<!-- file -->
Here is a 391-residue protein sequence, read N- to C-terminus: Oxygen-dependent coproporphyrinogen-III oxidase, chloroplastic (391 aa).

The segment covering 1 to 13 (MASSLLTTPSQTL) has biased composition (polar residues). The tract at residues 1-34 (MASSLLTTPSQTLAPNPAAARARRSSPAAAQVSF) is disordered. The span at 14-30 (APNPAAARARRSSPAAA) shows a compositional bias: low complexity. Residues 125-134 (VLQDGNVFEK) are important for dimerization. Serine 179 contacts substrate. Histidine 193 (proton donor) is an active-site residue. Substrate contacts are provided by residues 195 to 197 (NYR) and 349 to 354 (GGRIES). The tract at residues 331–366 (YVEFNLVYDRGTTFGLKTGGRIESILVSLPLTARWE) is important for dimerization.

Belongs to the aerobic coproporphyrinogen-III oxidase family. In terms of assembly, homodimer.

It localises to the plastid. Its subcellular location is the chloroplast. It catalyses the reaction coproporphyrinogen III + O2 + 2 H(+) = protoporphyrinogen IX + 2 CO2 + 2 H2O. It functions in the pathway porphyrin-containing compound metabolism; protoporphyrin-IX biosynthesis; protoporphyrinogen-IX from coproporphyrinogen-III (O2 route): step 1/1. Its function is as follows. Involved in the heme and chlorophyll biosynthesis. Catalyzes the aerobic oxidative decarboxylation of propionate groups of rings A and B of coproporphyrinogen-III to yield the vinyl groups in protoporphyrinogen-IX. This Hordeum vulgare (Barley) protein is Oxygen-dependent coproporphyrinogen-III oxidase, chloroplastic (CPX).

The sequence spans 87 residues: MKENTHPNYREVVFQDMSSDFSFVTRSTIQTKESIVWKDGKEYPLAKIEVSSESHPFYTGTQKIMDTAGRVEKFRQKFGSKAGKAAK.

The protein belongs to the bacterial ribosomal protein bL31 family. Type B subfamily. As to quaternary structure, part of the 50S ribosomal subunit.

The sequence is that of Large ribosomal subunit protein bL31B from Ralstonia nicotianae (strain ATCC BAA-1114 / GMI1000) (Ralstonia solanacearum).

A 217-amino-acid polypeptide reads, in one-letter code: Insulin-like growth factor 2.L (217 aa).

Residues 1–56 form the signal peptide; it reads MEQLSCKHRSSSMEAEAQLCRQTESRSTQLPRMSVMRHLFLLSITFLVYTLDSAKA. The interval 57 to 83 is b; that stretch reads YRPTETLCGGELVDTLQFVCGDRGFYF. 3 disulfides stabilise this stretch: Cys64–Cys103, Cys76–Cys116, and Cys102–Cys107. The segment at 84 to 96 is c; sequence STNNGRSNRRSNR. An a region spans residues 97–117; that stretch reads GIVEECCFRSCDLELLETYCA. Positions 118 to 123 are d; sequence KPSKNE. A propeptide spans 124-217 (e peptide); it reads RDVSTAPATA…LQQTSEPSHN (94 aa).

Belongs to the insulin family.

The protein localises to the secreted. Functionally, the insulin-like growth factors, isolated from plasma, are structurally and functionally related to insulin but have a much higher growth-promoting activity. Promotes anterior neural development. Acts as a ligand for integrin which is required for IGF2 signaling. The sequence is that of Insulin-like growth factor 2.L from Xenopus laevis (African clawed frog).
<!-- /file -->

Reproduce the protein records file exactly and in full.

Here is a 391-residue protein sequence, read N- to C-terminus: Oxygen-dependent coproporphyrinogen-III oxidase, chloroplastic (391 aa).

The segment covering 1 to 13 (MASSLLTTPSQTL) has biased composition (polar residues). The tract at residues 1-34 (MASSLLTTPSQTLAPNPAAARARRSSPAAAQVSF) is disordered. The span at 14-30 (APNPAAARARRSSPAAA) shows a compositional bias: low complexity. Residues 125-134 (VLQDGNVFEK) are important for dimerization. Serine 179 contacts substrate. Histidine 193 (proton donor) is an active-site residue. Substrate contacts are provided by residues 195 to 197 (NYR) and 349 to 354 (GGRIES). The tract at residues 331–366 (YVEFNLVYDRGTTFGLKTGGRIESILVSLPLTARWE) is important for dimerization.

Belongs to the aerobic coproporphyrinogen-III oxidase family. In terms of assembly, homodimer.

It localises to the plastid. Its subcellular location is the chloroplast. It catalyses the reaction coproporphyrinogen III + O2 + 2 H(+) = protoporphyrinogen IX + 2 CO2 + 2 H2O. It functions in the pathway porphyrin-containing compound metabolism; protoporphyrin-IX biosynthesis; protoporphyrinogen-IX from coproporphyrinogen-III (O2 route): step 1/1. Its function is as follows. Involved in the heme and chlorophyll biosynthesis. Catalyzes the aerobic oxidative decarboxylation of propionate groups of rings A and B of coproporphyrinogen-III to yield the vinyl groups in protoporphyrinogen-IX. This Hordeum vulgare (Barley) protein is Oxygen-dependent coproporphyrinogen-III oxidase, chloroplastic (CPX).

The sequence spans 87 residues: MKENTHPNYREVVFQDMSSDFSFVTRSTIQTKESIVWKDGKEYPLAKIEVSSESHPFYTGTQKIMDTAGRVEKFRQKFGSKAGKAAK.

The protein belongs to the bacterial ribosomal protein bL31 family. Type B subfamily. As to quaternary structure, part of the 50S ribosomal subunit.

The sequence is that of Large ribosomal subunit protein bL31B from Ralstonia nicotianae (strain ATCC BAA-1114 / GMI1000) (Ralstonia solanacearum).

A 217-amino-acid polypeptide reads, in one-letter code: Insulin-like growth factor 2.L (217 aa).

Residues 1–56 form the signal peptide; it reads MEQLSCKHRSSSMEAEAQLCRQTESRSTQLPRMSVMRHLFLLSITFLVYTLDSAKA. The interval 57 to 83 is b; that stretch reads YRPTETLCGGELVDTLQFVCGDRGFYF. 3 disulfides stabilise this stretch: Cys64–Cys103, Cys76–Cys116, and Cys102–Cys107. The segment at 84 to 96 is c; sequence STNNGRSNRRSNR. An a region spans residues 97–117; that stretch reads GIVEECCFRSCDLELLETYCA. Positions 118 to 123 are d; sequence KPSKNE. A propeptide spans 124-217 (e peptide); it reads RDVSTAPATA…LQQTSEPSHN (94 aa).

Belongs to the insulin family.

The protein localises to the secreted. Functionally, the insulin-like growth factors, isolated from plasma, are structurally and functionally related to insulin but have a much higher growth-promoting activity. Promotes anterior neural development. Acts as a ligand for integrin which is required for IGF2 signaling. The sequence is that of Insulin-like growth factor 2.L from Xenopus laevis (African clawed frog).